Whilst consumer demand for VOD services had been steadily increasing in recent years, 2020 and the impact of Covid-19 has resulted in a significant shift in viewing habits worldwide. Demand for online on-demand video content is at an all-time high, with audiences able to take their pick from an increasingly saturated market of content providers, all looking to provide unique value.
Following the news that Warner Bros will be releasing all its 2021 films directly to its streaming service HBO Max, it’s clear that the pandemic has only accelerated the shift of big blockbusters to the small screen. It is now more crucial than ever for content providers such as streaming services to protect their users’ access to such assets and maintain a profitable business model. By monetising existing content, the basis can be built for more valuable content to be created in the future. Along with on demand video, live events and businesses in sectors such as education are realising the need to protect revenue streams. So how can content owners best protect their valuable video assets?
Effectively monetising content means considering digital rights management (DRM) from the outset of content creation. DRM tools, such as VUALTO’s VUDRM solution, provide a systematic approach to copyright protection of digital media, restricting how consumers can view, copy and redistribute purchased content. But implementing this technology isn’t as simple as flicking a switch to turn it on. There are numerous factors that content distributors need to account for when successfully protecting their content.
There are a variety of devices and software types available to consumers that they may utilise to consume content. Encryption standards can vary by country, while compatibility with different browsers can be impacted by regular updates. While encryption standards such as CENC have helped to create aligned rules, there are slight differentiations between the way Apple, Microsoft and Google run their DRM technologies. VUDRM is compatible with all three technologies, and our expertise and understanding of the market can help providers navigate these small but significant differences.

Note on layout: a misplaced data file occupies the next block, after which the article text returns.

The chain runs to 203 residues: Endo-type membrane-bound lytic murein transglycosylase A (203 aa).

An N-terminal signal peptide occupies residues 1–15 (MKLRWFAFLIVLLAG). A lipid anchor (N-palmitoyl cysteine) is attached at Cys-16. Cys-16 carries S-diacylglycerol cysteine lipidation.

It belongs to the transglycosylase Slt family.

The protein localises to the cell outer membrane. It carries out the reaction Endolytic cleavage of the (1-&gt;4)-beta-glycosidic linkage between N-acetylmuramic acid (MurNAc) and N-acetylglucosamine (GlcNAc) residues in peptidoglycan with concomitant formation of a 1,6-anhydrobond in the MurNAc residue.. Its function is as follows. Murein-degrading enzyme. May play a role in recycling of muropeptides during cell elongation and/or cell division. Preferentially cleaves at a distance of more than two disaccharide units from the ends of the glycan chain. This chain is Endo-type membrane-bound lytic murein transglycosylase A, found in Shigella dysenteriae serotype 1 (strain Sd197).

A CHALLENGING LANDSCAPE
The challenge of varying devices and servers is not the only obstacle facing efficient DRM implementation, with subscription services flexible by nature in their offerings, and huge spikes in demand for new content launches. For content owners, this means that a rigid one-size-fits-all approach to DRM is not feasible and could prove damaging in such a competitive landscape.
VUDRM’s token generation provides true flexibility and scalability, enabling organisations to grant specific rights to specific users for a particular piece of content. As an example, for video on demand, if a user consumes content via pay-per-view method, but soon after changes to a subscription model to view that same piece of content, the new rights that now apply to that user can be instantaneously delivered to them. This enables content providers to lure consumers in with competitive entry-level offers, and then seamlessly switch their access when needed.
A token system also plays a key role in restricting content in instances where geographical requirements may need to be considered, such as when considering sporting rights or dedicated launches in specific markets. VUDRM tokens can help inform licence servers to implement the appropriate geo-location standards for each user, and apply rules based on whether the rights allow viewers in a certain location to access content.
Content providers also need to ensure that they are prepared to cater for peak times in demand such as popular live events. VUALTO’s multi-region clusters provide the scalability, redundancy and flexibility that allows content providers to deal with these huge increases in demand, even if they have limited resources in their own workflows. This also allows content providers to pre-scale in advance of a popular event.
VUDRM can be fully hosted in the cloud, which enables content providers to benefit from our expertise and management, which is lost if this is hosted on-premise, plus greater access to scalability and reduced costs from efficient use of licences. Along with the inclusion of geo-location services through VUDRM, providers can also utilise a cloud-based service to check the IP address of a user to determine their location. Flexibility sits with the content provider in how they would like to implement this.
Digital rights management is a complicated business, but VUDRM is on hand to remove the hassle, freeing up content providers to focus on what they do best. In the future, the industry is likely to become more aligned as demand and understanding of DRM increases hand-in-hand with the growth of content available. With video now accounting for a staggering 60% of downstream traffic on the internet, the Covid-19 pandemic has shown that it can be a force for good in keeping people connected, entertained and educated at home. In this new digital world, brands must consider their monetisation options for sustainable future success – and this means secure and efficient gatekeeping of valuable content.